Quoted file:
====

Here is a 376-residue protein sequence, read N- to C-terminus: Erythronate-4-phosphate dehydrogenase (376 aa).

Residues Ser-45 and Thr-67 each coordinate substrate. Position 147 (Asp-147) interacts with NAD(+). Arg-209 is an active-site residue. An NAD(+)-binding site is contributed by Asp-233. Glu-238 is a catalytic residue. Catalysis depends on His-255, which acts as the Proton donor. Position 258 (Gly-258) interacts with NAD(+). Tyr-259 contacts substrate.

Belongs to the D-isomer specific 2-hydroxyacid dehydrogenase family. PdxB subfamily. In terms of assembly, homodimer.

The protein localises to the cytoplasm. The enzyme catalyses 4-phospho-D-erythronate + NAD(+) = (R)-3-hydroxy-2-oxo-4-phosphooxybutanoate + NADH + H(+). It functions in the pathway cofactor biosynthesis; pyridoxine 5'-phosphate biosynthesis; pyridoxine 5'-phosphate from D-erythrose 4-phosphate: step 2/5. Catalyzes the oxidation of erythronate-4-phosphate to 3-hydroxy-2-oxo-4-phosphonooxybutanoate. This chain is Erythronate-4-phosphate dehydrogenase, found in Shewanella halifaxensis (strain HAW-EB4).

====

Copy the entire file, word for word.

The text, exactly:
Here is a 376-residue protein sequence, read N- to C-terminus: Erythronate-4-phosphate dehydrogenase (376 aa).

Residues Ser-45 and Thr-67 each coordinate substrate. Position 147 (Asp-147) interacts with NAD(+). Arg-209 is an active-site residue. An NAD(+)-binding site is contributed by Asp-233. Glu-238 is a catalytic residue. Catalysis depends on His-255, which acts as the Proton donor. Position 258 (Gly-258) interacts with NAD(+). Tyr-259 contacts substrate.

Belongs to the D-isomer specific 2-hydroxyacid dehydrogenase family. PdxB subfamily. In terms of assembly, homodimer.

The protein localises to the cytoplasm. The enzyme catalyses 4-phospho-D-erythronate + NAD(+) = (R)-3-hydroxy-2-oxo-4-phosphooxybutanoate + NADH + H(+). It functions in the pathway cofactor biosynthesis; pyridoxine 5'-phosphate biosynthesis; pyridoxine 5'-phosphate from D-erythrose 4-phosphate: step 2/5. Catalyzes the oxidation of erythronate-4-phosphate to 3-hydroxy-2-oxo-4-phosphonooxybutanoate. This chain is Erythronate-4-phosphate dehydrogenase, found in Shewanella halifaxensis (strain HAW-EB4).